FlightSafety International and GE Digital Announce C-FOQA Training

Left to right: Brad Thress, president and CEO of FlightSafety International; Joel Klooster, vice president of products and partnerships, GE Digital Aviation Software; Andrew Coleman, president and general manager, GE Digital Aviation Software; and Richard Meikle, executive vice president, safety and regulatory compliance, FlightSafety International
Credit: James Albright/ShowNews

FlightSafety International and GE Digital launched a new partnership to use actual flight data to tailor aircrew simulator training using Corporate Flight Operations Quality Assurance (C-FOQA). FlightSafety clients will begin seeing training tailored to their specific aircraft type and airport destinations as early as next January. The program will take advantage of data from the more than 300 operators and 1,000-plus aircraft that are part of the C-FOQA community.

FOQA data recorders capture data from aircraft flight data recorders for processing to analyze pilot, air traffic control and aircraft maintenance procedures, with the aim of risk mitigation. The system will output tables and graphs that capture unstable approaches, configuration issues, aircraft limitation exceedances and other problems that may have happened too quickly for crews to record any useful data.

“Actual flight data will allow us to tailor training to address safety threats before crews even experience them,” says Brad Thress, president and CEO of FlightSafety International. This type of “evidence-based training” has been a longtime ambition for many simulator training vendors. But, until now, they lacked access to the data needed for a robust system.

Andrew Coleman, president and general manager of GE Digital, says they had a rich database of actionable information that could obviously be used to improve safe flight operations, but did not have the means to make it all happen. Richard Meikle, FlightSafety executive vice president for safety and regulatory compliance, agrees. “If you don’t act on the data, all you have is data,” he says. Meikle called GE Digital earlier this year, and the rest all happened very quickly.

“We aim to train the most prepared pilots in the industry—proficient simply isn’t enough,” says Meikle. “Our partnership with GE Digital will provide evidence of threats to flight operations through the GE Digital Aviation Software data to construct precisely targeted scenarios to enhance safety. That’s much more than just checking boxes to complete requirements. This is a huge differentiator.”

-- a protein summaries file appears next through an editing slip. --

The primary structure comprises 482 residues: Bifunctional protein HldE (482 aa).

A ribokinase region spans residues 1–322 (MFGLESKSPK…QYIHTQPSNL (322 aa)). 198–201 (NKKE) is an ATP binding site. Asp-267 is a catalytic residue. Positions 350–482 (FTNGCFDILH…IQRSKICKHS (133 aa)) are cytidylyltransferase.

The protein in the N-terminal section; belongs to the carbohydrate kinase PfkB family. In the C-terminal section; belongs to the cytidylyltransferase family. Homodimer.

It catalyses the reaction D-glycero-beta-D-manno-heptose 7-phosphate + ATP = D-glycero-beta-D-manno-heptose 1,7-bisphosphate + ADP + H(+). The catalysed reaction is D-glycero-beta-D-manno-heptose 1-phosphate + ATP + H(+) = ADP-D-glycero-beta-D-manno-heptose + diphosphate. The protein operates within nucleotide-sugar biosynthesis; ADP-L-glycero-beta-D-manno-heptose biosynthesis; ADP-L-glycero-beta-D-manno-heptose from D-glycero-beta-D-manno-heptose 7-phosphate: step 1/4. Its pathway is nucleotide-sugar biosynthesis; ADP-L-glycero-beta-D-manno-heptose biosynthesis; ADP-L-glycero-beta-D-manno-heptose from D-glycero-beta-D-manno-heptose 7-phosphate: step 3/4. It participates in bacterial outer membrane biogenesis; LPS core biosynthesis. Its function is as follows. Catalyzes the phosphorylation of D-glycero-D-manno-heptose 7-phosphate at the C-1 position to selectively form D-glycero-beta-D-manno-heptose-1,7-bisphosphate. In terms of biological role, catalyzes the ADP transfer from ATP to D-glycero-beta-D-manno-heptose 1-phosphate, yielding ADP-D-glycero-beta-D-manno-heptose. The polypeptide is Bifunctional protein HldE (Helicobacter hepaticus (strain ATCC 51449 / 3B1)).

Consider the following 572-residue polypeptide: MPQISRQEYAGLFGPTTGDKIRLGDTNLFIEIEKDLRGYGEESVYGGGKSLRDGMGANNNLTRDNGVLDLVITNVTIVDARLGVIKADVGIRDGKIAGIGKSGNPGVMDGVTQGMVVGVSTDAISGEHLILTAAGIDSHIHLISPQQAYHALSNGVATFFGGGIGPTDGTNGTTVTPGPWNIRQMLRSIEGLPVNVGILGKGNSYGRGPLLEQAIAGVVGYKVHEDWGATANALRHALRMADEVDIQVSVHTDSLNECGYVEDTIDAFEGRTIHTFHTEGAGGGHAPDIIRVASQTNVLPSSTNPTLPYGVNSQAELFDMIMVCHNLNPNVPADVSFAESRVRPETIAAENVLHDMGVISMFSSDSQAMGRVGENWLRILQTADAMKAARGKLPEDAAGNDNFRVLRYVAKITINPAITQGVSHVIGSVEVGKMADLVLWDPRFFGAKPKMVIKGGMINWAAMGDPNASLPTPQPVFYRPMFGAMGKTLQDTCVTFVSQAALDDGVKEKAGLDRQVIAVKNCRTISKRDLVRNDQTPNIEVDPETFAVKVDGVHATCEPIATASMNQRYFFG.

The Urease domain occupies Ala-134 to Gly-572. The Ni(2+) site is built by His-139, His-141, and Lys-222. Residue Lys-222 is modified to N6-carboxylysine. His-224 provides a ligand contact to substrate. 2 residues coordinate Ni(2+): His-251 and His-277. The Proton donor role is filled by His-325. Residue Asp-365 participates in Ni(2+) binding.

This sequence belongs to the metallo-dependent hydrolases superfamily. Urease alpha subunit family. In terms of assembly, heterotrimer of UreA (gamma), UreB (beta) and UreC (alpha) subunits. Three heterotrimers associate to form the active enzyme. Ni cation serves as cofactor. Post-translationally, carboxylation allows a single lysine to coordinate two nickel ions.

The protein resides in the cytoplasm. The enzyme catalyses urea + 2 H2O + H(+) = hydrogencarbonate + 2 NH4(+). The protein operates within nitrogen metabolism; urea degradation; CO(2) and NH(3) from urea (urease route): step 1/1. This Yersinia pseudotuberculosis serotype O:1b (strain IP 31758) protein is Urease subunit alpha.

All FlightSafety customers will reap the rewards, even if they are not C-FOQA clients. GE will provide aggregated data, results from the large collection of operator flight data, that has been deidentified. The data can be organized to produce results by aircraft type, operation or location. Let’s say, for example, that you have a small flight department that has been struggling with stable approaches onto short runways. FlightSafety instructors will be able to access all such instances for the same aircraft type and runway lengths to tailor the flight department’s training program. Crews can be exposed to what has been troubling them in a controlled environment, suitable for analysis and correction.

FlightSafety customers who want to go a step beyond this can send their tail number-specific results to help fine-tune the analysis and corrective action. This approach helps those crews who participate in the C-FOQA program garner even more value from this evidence-based approach to training.

Proactive customers have long had the ability to download their C-FOQA results and bring them to school for help solving what has been troubling them. The problem is that doing this relies on the individual instructor’s ability to quickly analyze the data and come up with an ad hoc training program. This new approach builds upon a large database of similar events and gives the instructor time to tailor the training for the crew.

“Train smarter; fly safer,” has been a catchphrase in the industry for decades. The marriage of C-FOQA data and simulator training could very well raise that idea to a new level.

James Albright

James is a retired U.S. Air Force pilot with time in the T-37B, T-38A, KC-135A, EC-135J (Boeing 707), E-4B (Boeing 747) and C-20A/B/C (Gulfstream III…